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Bazaar Pagodas – Transnational Religion, Postsocialist Marketplaces and Vietnamese Migrant Women in Berlin

Author:

Gertrud Huwelmeier

Humboldt-University Berlin and Senior Research Partner at the Max Planck Institute for the Study of Religious and Ethnic Diversity, Department of Socio-Cultural Diversity, in Göttingen, Germany.
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Abstract

After the fall of the Berlin Wall and the breakdown of the East German Socialistgovernment, thousands of former contract workers from Vietnam stayedin the then reunified Germany. Due to their resulting precarious economicsituation, a large number of these migrants became engaged in small businessand petty trade. Some of them, women in particular, have become successfulentrepreneurs and wholesalers in recently built bazaars in the eastern parts ofBerlin. Most interestingly, parts of these urban spaces, former industrial areason the periphery of Germany’s capital, have been transformed into religiousplaces. This article explores the formation of female Vietnamese Buddhistnetworks on the grounds of Asian wholesale markets. It argues that transnationalmobilities in a post-socialist setting encourage border-crossing religious activities,linking people and places to various former socialist countries as well as to theSocialist Republic of Vietnam. Further, by considering political tensions betweenVietnamese in the eastern and western part of Berlin, this contribution illustratesthe negotiation of political sensitivities among diasporic Vietnamese in reunitedGermany. Based on ethnographic fieldwork among female lay Buddhists, itfocuses on entrepreneurship and investigates the relationship between business,migration and religious practices.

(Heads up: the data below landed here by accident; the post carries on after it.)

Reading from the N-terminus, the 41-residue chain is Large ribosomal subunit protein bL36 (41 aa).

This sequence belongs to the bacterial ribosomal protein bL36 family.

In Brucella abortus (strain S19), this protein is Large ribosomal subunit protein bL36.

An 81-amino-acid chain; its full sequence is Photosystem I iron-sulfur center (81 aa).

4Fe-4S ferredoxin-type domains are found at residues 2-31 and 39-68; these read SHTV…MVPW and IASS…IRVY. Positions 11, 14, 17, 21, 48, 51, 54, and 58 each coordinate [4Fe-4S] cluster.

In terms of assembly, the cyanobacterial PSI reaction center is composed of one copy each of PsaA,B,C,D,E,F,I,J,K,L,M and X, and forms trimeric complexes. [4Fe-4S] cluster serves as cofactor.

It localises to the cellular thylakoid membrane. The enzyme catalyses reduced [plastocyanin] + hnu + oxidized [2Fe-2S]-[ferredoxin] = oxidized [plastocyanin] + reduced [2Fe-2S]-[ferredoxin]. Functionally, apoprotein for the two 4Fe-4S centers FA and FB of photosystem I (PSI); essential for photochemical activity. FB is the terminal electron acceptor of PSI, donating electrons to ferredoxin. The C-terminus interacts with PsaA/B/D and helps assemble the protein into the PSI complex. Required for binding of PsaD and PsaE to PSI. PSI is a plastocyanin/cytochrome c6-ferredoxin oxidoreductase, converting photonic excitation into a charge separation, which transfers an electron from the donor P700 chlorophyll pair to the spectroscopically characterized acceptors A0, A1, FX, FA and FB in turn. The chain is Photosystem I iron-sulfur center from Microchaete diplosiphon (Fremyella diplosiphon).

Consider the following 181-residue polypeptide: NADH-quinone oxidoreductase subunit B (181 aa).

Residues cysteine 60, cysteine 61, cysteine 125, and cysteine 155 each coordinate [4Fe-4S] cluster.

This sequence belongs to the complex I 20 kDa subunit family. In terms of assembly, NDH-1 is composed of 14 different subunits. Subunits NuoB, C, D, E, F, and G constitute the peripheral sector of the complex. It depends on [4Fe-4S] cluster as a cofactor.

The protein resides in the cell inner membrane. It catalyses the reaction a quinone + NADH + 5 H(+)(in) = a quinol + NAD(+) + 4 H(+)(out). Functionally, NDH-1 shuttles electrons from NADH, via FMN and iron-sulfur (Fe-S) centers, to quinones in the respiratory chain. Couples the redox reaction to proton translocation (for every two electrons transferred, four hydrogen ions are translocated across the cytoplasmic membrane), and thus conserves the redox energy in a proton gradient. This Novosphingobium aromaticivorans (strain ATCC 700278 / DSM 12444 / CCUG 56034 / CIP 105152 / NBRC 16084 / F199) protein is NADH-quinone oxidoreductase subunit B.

DOI: http://doi.org/10.18352/rg.8414
How to Cite: Huwelmeier, G., (2013). Bazaar Pagodas – Transnational Religion, Postsocialist Marketplaces and Vietnamese Migrant Women in Berlin. Religion and Gender. 3(1), pp.76–89. DOI: http://doi.org/10.18352/rg.8414
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Published on 13 Apr 2013.
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